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December 5, 2005

Town Names for Sale: Is This a Naming Trend?

It looks as though the town of Santa, Idaho has cut a better deal for changing its name to than Clark, Texas did for changing its name to .

believes the SecretSanta.comians got their money's worth.

SantaClaus1.jpgFirst of all, Santa, Idaho, has only agreed to the name change for one year. Smart.

In addition to receiving $20,000 from the website operator, there is a possibility that this name change will become the subject of a documentary tentatively called Santa's Little Secret. If a documentary is made, the residents of Santa, Idaho, will share the profits of the documentary 50/50.

There is another town, this time in China, that is contemplating a name change. No, it is not , China, named after an indigenous auto brand.

Panda1.jpgChengdu, China, a city over 2,400 years old, is considering a name change for financial considerations of a different sort. The city's fathers believe that if they changed the name to Panda City, it would enhance the city's image and contribute to increased tourism.

What is the world coming to? Advertising is everywhere; the only place I haven't seen advertising today is on a toilet seat liner.

Would you agree?

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Posted by William Lozito at December 5, 2005 8:04 AM
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At what point does a publicity stunt like this "jump the shark"? (A term that may have jumped its own shark by now, I realize.)

I've linked to this on my own blog to try and get people to comment on it as well. I'm just wondering how much more ridiculous this community re-naming trend is going to get.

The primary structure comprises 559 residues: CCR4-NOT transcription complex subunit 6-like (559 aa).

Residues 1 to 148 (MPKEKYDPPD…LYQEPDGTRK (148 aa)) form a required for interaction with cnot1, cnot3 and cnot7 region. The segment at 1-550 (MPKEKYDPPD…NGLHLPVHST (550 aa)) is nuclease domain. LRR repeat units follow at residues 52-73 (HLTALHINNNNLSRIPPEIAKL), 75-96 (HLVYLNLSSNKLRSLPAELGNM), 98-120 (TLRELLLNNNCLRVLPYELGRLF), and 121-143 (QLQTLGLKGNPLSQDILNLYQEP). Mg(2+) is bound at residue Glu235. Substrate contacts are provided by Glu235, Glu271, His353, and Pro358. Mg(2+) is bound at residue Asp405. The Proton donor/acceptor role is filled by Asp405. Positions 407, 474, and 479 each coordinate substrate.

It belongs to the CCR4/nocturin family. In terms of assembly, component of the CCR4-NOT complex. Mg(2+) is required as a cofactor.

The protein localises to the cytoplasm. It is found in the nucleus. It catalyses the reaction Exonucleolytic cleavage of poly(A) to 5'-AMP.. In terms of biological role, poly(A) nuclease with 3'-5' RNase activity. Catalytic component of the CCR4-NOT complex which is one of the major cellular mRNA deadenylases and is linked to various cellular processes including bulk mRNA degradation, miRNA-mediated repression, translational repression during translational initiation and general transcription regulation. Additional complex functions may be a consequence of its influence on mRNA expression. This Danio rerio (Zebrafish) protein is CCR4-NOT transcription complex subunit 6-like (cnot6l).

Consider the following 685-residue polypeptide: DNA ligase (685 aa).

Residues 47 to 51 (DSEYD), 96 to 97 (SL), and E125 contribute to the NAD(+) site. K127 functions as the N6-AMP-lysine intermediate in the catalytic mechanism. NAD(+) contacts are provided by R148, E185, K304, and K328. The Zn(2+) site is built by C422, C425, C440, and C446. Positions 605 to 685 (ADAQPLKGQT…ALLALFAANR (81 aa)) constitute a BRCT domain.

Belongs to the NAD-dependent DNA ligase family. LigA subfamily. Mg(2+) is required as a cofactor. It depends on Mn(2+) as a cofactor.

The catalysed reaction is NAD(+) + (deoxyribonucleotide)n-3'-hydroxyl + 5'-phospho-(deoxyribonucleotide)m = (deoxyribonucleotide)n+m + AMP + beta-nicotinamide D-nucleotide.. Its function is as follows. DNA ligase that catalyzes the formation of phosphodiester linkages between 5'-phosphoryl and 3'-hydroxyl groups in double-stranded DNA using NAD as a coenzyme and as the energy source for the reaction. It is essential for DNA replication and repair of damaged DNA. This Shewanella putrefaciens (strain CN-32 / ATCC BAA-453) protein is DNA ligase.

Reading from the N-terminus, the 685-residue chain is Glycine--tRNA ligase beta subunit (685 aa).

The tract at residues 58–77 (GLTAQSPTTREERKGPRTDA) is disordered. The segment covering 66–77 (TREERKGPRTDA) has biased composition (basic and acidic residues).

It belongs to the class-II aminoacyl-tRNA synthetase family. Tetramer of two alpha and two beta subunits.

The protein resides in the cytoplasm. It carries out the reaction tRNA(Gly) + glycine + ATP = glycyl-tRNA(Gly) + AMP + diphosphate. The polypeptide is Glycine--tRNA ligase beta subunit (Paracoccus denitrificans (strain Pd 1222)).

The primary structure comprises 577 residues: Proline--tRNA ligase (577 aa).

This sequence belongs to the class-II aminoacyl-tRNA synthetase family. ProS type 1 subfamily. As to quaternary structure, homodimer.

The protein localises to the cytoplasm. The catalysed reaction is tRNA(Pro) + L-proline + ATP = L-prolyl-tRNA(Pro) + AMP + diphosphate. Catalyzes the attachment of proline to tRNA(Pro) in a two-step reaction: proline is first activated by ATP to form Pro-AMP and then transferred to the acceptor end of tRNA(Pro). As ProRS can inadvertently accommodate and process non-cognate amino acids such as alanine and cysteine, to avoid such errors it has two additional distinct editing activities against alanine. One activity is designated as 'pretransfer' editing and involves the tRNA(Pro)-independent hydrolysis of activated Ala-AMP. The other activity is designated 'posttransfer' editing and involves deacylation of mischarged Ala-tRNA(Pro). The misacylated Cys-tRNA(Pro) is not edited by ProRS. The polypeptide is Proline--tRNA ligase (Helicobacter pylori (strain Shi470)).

Thanks, Bill. Have a great new year.


Mike Bawden
Brand Central Station

The way I see it, this may move from the realm of the publicity stunt and into just marketing. What's to stop communities from doing this even after newspapers and blogs stop pointing it out?

New York's Mayor Bloomberg announced a plan about a year ago to have companies bid to be sponsors of the city: New York's official beverage, etc.

In my opinion, that's just a step or two past selling naming rights to arenas, which I personally find irritating enough. When they started building the replacement for the Boston Garden, we were told that Shawmut Bank was sponsoring it, so it would be called the Shawmut Centre. Shawmut got bought out by Fleet, so it was renamed the Fleet Centre before it even opened. Fleet got bought out by Bank of America, but they didn't rename it -- maybe the contract on the name had run out. So now it's the TD Banknorth Garden, and who knows what it will be called in ten years.

These structures are important to the people of a city. I'm not a sports fan, but the Boston Garden was part of the city, like the Boston Common, or the North End. The TD Banknorth Garden may as well be a shopping mall.

People who care about sports often think of arenas as shrines to the history of their respective teams. I have a hard time imagining a few generations of a family getting together to talk about all the thrilling memories they share of the Planters Honey Roasted Mixed Nuts Memorial Field.

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